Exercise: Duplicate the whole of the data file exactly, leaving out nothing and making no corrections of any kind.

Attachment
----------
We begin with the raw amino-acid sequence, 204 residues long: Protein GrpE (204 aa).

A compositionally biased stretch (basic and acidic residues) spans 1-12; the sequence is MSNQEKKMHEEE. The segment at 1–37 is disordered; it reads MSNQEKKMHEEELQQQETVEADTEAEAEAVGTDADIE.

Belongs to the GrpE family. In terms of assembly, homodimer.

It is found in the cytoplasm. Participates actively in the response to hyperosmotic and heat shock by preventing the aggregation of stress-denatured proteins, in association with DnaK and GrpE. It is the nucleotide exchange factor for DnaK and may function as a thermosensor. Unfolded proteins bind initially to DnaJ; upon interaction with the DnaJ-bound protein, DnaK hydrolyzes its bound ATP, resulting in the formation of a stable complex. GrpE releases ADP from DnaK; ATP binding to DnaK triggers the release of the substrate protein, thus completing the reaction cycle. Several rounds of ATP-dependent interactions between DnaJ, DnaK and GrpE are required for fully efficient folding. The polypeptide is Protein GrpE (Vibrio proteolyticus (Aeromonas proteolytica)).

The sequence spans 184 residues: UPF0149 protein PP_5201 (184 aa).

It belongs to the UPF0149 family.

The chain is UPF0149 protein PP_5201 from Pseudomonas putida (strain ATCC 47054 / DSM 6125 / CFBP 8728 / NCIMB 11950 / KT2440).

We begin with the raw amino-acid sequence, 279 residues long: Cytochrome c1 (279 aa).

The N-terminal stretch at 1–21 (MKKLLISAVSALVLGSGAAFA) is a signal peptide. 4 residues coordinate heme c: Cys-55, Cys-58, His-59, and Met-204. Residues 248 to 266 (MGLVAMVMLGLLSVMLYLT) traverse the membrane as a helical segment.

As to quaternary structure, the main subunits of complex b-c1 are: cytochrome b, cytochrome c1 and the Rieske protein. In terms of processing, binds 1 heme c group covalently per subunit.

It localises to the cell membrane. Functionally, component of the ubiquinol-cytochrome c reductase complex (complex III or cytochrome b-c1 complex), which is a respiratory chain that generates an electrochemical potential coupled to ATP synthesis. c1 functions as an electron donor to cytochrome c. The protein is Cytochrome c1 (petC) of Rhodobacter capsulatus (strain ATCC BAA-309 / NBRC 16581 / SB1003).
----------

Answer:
We begin with the raw amino-acid sequence, 204 residues long: Protein GrpE (204 aa).

A compositionally biased stretch (basic and acidic residues) spans 1-12; the sequence is MSNQEKKMHEEE. The segment at 1–37 is disordered; it reads MSNQEKKMHEEELQQQETVEADTEAEAEAVGTDADIE.

Belongs to the GrpE family. In terms of assembly, homodimer.

It is found in the cytoplasm. Participates actively in the response to hyperosmotic and heat shock by preventing the aggregation of stress-denatured proteins, in association with DnaK and GrpE. It is the nucleotide exchange factor for DnaK and may function as a thermosensor. Unfolded proteins bind initially to DnaJ; upon interaction with the DnaJ-bound protein, DnaK hydrolyzes its bound ATP, resulting in the formation of a stable complex. GrpE releases ADP from DnaK; ATP binding to DnaK triggers the release of the substrate protein, thus completing the reaction cycle. Several rounds of ATP-dependent interactions between DnaJ, DnaK and GrpE are required for fully efficient folding. The polypeptide is Protein GrpE (Vibrio proteolyticus (Aeromonas proteolytica)).

The sequence spans 184 residues: UPF0149 protein PP_5201 (184 aa).

It belongs to the UPF0149 family.

The chain is UPF0149 protein PP_5201 from Pseudomonas putida (strain ATCC 47054 / DSM 6125 / CFBP 8728 / NCIMB 11950 / KT2440).

We begin with the raw amino-acid sequence, 279 residues long: Cytochrome c1 (279 aa).

The N-terminal stretch at 1–21 (MKKLLISAVSALVLGSGAAFA) is a signal peptide. 4 residues coordinate heme c: Cys-55, Cys-58, His-59, and Met-204. Residues 248 to 266 (MGLVAMVMLGLLSVMLYLT) traverse the membrane as a helical segment.

As to quaternary structure, the main subunits of complex b-c1 are: cytochrome b, cytochrome c1 and the Rieske protein. In terms of processing, binds 1 heme c group covalently per subunit.

It localises to the cell membrane. Functionally, component of the ubiquinol-cytochrome c reductase complex (complex III or cytochrome b-c1 complex), which is a respiratory chain that generates an electrochemical potential coupled to ATP synthesis. c1 functions as an electron donor to cytochrome c. The protein is Cytochrome c1 (petC) of Rhodobacter capsulatus (strain ATCC BAA-309 / NBRC 16581 / SB1003).